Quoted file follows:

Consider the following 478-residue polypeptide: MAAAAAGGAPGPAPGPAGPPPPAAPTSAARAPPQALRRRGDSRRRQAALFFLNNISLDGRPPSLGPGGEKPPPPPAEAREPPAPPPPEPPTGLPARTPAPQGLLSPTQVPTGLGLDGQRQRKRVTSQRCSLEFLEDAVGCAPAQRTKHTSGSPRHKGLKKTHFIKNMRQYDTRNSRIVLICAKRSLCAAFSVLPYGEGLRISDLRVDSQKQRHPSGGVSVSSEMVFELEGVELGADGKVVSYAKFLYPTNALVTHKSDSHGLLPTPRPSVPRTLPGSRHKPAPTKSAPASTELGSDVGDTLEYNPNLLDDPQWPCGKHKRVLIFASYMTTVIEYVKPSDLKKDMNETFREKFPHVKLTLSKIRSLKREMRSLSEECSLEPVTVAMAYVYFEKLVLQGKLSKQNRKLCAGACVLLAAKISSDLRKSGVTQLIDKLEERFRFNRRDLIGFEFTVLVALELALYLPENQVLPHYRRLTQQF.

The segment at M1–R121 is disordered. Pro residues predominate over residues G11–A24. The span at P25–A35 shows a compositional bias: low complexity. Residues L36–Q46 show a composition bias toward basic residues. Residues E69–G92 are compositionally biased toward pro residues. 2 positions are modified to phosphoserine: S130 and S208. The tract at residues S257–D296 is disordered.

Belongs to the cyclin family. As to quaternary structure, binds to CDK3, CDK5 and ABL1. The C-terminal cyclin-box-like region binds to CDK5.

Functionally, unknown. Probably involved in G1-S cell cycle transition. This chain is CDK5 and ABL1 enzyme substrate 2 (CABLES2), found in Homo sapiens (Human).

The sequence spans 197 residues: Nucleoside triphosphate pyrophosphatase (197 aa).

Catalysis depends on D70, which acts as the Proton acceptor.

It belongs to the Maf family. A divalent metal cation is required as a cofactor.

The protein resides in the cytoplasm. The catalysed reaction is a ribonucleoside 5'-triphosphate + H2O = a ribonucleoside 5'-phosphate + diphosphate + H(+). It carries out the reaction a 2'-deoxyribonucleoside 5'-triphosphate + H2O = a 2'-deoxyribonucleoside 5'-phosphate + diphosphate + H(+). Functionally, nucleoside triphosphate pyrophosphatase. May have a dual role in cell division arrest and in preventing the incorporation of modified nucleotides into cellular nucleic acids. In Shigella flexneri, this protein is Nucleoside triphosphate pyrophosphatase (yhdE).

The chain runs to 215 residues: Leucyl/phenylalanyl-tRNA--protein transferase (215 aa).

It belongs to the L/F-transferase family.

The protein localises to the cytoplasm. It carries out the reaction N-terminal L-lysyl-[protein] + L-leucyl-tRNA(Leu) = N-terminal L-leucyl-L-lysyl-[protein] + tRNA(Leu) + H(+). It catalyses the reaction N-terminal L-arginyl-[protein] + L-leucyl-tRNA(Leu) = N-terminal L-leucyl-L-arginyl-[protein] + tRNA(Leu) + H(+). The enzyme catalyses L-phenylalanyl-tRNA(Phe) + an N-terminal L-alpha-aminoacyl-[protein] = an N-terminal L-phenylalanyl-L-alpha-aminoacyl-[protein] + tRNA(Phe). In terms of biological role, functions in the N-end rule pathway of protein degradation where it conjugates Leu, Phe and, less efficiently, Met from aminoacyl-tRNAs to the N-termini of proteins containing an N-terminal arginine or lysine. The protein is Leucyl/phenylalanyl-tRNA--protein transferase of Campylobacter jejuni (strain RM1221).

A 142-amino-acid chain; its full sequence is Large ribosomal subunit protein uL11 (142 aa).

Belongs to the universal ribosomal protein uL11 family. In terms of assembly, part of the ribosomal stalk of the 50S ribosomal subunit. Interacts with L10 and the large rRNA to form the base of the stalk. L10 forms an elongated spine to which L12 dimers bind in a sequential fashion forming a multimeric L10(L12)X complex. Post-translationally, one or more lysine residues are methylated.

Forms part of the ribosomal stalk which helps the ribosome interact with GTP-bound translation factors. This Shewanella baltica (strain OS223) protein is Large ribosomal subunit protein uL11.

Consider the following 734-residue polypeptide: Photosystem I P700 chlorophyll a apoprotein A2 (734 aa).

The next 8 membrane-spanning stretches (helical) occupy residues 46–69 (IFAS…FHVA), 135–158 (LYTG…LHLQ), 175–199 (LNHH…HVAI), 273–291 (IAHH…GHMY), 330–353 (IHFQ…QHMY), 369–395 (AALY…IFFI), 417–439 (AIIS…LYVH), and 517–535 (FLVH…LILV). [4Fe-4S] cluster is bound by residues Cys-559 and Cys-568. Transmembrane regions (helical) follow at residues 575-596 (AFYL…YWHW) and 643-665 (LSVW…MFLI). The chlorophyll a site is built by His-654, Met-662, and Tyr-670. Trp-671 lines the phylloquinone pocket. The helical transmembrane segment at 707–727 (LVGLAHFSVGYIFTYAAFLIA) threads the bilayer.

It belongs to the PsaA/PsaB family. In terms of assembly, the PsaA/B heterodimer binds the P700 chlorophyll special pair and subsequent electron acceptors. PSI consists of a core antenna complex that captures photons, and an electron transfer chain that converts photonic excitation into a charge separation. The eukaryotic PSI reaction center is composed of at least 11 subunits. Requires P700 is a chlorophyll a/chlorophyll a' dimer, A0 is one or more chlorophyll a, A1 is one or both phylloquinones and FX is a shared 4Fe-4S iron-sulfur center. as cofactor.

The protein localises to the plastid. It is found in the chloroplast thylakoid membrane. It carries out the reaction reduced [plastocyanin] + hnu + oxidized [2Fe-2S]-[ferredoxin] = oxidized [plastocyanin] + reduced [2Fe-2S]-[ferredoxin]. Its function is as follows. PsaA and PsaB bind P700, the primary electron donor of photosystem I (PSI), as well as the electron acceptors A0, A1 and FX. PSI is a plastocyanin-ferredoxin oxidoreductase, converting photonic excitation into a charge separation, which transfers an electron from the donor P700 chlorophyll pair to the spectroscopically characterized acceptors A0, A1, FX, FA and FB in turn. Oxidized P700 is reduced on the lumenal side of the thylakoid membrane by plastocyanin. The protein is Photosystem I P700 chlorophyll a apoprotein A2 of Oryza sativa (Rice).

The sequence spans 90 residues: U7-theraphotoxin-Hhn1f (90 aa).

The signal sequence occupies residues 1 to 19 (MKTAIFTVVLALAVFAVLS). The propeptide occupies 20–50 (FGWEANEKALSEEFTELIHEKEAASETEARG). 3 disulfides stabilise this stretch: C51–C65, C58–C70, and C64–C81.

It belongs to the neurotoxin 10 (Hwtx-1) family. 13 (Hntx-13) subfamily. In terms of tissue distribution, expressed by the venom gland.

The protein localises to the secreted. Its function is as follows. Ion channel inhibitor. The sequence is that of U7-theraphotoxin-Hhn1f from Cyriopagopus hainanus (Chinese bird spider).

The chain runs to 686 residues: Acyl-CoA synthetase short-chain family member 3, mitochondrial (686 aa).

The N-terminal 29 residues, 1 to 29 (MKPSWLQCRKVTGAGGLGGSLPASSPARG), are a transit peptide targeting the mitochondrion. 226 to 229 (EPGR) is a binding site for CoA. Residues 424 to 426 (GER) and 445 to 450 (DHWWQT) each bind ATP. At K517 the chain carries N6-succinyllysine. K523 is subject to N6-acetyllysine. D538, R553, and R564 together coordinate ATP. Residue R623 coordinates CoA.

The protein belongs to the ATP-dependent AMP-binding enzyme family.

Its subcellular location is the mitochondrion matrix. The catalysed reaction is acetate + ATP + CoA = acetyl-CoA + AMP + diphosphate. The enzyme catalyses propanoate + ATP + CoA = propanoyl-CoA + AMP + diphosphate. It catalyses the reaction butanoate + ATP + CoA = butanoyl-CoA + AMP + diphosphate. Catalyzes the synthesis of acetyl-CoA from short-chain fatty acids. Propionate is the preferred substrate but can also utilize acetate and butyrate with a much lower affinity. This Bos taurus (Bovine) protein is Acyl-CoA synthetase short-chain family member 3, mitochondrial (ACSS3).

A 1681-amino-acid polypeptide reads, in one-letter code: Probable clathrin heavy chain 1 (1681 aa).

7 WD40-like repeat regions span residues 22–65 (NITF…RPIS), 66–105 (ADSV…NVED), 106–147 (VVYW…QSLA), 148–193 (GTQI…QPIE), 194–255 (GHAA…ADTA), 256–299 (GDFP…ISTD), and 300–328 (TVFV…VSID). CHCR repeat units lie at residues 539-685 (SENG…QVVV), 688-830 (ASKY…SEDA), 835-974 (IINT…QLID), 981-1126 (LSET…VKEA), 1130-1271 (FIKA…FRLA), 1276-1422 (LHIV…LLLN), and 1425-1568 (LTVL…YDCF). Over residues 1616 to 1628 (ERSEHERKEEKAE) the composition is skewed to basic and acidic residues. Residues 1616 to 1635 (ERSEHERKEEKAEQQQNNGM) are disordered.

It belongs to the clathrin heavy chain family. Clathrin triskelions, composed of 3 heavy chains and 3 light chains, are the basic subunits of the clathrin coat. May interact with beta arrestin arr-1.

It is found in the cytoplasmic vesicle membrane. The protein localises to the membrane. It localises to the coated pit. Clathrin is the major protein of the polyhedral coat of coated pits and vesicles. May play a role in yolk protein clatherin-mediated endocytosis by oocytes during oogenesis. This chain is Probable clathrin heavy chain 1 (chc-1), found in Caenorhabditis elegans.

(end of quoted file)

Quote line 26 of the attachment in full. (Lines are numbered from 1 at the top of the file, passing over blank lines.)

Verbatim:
Its subcellular location is the mitochondrion matrix. The catalysed reaction is acetate + ATP + CoA = acetyl-CoA + AMP + diphosphate. The enzyme catalyses propanoate + ATP + CoA = propanoyl-CoA + AMP + diphosphate. It catalyses the reaction butanoate + ATP + CoA = butanoyl-CoA + AMP + diphosphate. Catalyzes the synthesis of acetyl-CoA from short-chain fatty acids. Propionate is the preferred substrate but can also utilize acetate and butyrate with a much lower affinity. This Bos taurus (Bovine) protein is Acyl-CoA synthetase short-chain family member 3, mitochondrial (ACSS3).